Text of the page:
Somehow, even though you think you got to the proper end of a journey, there is always another step to take.
Some steps sneak up on you too, like a valley you could not see from earlier in the path, the kind of which you intended to avoid but might as well experience now that it is in front of you, even if it is something of a delay.
What are you going on about?
This is my new Kyria keyboard, bought as a kit from the excellent Splitkb.com. The hidden valley was the fact that I bought the kit including assembly, but decided to assemble it myself when I discovered the assembly service was unavailable for the forseeable future. The main thing I was after when I placed the order was to get another split keyboard, and to experience another key layout while at it. Learning how to solder was nowhere in my plan, but I decided to take the pieces and see what I could do rather than get my money back and wait for some possible future day to come.
Everything I had ordered was delivered in one box full of clearly labeled plastic bags, most of which also listed their exact contents and a link to the build instructions. I got a feeling similar to opening a Lego set: here is a box full of parts you will have a great time assembling, you can do this!
I took my time getting started though. After reading through the instructions a couple of times, my soldering skills felt like the big question mark. I did some reading, looked at some introductory soldering videos and listened to encouraging comments in Kodsnack's keyboard channel before I felt confident enough to get started.
Soldering a keyboard
The main reason I managed to finish this project successfully was the excellent set of guides Thomas of Splitkb provides. Every single step is clearly documented in text and images, striking that magical balance where there is no unnecessary fluff and every single question is somehow answered if you just read attentively.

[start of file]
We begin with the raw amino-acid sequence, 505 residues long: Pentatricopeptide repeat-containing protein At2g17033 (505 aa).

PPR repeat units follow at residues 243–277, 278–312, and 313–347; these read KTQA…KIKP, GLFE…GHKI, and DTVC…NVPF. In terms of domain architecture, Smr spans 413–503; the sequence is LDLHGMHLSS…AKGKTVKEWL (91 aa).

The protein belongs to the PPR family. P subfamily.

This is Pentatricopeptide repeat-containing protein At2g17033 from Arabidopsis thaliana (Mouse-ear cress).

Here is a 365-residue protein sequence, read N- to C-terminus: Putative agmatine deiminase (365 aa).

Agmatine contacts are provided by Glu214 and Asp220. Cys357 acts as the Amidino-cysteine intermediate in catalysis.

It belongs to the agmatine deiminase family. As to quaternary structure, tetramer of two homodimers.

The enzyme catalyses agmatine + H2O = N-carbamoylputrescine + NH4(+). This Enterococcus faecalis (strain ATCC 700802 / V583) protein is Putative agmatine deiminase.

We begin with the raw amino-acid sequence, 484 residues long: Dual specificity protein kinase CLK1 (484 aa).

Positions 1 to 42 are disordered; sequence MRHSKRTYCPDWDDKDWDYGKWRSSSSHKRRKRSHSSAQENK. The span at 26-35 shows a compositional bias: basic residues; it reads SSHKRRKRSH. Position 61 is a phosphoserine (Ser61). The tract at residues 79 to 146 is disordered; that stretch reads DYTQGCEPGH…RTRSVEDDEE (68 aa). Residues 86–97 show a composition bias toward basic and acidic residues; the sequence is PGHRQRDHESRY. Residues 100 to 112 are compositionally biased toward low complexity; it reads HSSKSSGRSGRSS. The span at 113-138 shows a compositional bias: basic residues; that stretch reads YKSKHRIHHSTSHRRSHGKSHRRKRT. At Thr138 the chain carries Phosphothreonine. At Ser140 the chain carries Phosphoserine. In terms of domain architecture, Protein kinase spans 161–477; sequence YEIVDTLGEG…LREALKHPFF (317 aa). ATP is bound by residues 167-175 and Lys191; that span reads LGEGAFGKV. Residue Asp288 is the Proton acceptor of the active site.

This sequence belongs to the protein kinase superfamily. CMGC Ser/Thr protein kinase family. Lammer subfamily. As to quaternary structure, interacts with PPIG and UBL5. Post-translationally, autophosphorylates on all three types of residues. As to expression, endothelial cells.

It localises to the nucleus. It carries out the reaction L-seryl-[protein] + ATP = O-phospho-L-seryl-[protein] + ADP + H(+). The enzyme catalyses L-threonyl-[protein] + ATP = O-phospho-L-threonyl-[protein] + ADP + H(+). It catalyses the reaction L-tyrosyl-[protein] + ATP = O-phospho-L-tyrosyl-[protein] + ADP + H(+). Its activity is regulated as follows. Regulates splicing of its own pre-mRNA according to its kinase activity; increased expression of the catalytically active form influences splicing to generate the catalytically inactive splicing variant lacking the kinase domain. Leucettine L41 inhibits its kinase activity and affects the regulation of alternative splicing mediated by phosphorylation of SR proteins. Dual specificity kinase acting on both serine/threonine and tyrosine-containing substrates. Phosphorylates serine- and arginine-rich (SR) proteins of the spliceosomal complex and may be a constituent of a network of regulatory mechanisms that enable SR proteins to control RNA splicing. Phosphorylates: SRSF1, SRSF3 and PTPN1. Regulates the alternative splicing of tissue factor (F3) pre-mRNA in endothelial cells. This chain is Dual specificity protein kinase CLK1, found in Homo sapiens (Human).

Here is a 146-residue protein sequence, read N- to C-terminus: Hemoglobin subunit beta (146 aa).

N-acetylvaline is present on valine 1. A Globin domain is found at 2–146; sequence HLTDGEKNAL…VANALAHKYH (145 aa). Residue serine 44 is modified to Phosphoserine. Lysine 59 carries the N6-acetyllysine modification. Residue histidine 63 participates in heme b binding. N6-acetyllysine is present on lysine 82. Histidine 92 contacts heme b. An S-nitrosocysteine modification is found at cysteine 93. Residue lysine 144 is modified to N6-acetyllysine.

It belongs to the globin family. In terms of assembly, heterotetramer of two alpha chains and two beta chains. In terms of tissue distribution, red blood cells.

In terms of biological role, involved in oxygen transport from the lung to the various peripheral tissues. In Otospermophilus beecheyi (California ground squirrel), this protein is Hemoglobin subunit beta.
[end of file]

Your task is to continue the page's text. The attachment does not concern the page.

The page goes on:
To try and avoid the story lasting forever: everything was pretty straightforward. The two big soldering steps were soldering a diode for each key, and soldering the key switches themselves. Two hundred solder points in total, of which I ended up improving 25 or so. It was extremely helpful when I posted a photo of my first round of diode soldering to Slack and immediately got a comment about which points looked to be in need of improvement and why.
(The fact that I chose not to have any LED:s or OLED screens saved me quite a bit of work.)
The tricky part about diodes was getting them to sit as close to the board surface as possible, to ensure they would not get in the way of any other components. I did a good enough job to not have to re-do anything, but I did end up bending some diodes to the sides, so I pretty much used the margins I had. Perhaps I should have taped the diodes to keep them tight to the board as I worked? The amount of clearance needed is completely decided by the case and other components, so I understand why the guide could not provide a firm number for how low to keep the diodes.